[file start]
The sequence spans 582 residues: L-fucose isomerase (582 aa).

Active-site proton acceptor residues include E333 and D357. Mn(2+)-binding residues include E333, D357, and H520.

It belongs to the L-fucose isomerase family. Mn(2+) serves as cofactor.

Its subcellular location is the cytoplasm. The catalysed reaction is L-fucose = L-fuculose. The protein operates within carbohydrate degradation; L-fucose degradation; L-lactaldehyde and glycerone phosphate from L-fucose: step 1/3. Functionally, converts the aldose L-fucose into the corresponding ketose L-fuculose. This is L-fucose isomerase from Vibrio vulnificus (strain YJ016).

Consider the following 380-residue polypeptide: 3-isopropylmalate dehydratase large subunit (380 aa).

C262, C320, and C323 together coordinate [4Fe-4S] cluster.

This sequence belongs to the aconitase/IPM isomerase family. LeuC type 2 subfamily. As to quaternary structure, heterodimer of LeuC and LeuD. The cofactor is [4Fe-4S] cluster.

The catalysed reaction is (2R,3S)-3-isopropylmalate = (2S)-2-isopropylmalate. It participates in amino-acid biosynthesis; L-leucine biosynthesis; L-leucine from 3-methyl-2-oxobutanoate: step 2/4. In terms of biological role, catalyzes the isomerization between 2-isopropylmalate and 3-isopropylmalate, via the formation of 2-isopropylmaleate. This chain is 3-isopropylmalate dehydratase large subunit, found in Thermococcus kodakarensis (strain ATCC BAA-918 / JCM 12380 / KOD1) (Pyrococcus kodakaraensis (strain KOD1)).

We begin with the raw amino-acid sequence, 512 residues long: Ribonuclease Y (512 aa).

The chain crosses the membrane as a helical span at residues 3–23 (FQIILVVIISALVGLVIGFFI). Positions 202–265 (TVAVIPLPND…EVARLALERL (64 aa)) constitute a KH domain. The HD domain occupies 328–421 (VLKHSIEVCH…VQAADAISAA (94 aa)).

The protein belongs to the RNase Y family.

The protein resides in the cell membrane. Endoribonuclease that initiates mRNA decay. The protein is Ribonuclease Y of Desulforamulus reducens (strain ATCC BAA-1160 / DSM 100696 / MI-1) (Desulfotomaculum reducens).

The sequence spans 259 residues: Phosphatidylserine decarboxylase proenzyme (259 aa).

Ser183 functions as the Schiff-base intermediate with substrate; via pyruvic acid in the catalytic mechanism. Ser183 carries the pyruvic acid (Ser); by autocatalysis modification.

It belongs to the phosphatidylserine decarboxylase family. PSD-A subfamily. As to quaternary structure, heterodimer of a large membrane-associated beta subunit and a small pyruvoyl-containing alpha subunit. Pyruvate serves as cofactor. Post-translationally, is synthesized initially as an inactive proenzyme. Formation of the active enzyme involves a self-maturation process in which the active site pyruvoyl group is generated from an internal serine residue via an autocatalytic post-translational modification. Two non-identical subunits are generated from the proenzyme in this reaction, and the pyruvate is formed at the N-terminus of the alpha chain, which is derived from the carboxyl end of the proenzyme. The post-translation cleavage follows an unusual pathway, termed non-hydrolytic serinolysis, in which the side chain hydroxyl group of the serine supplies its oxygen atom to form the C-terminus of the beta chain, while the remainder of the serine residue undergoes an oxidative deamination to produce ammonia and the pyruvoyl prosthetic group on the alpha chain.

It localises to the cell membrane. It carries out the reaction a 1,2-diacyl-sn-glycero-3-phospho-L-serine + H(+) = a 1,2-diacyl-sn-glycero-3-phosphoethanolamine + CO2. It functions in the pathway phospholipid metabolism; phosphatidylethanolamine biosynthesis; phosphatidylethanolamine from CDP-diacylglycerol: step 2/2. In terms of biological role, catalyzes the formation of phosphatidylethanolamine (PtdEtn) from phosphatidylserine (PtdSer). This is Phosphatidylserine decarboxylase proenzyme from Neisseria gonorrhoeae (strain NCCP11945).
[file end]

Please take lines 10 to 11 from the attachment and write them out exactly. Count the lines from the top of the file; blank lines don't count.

The chain crosses the membrane as a helical span at residues 3–23 (FQIILVVIISALVGLVIGFFI). Positions 202–265 (TVAVIPLPND…EVARLALERL (64 aa)) constitute a KH domain. The HD domain occupies 328–421 (VLKHSIEVCH…VQAADAISAA (94 aa)).

The protein belongs to the RNase Y family.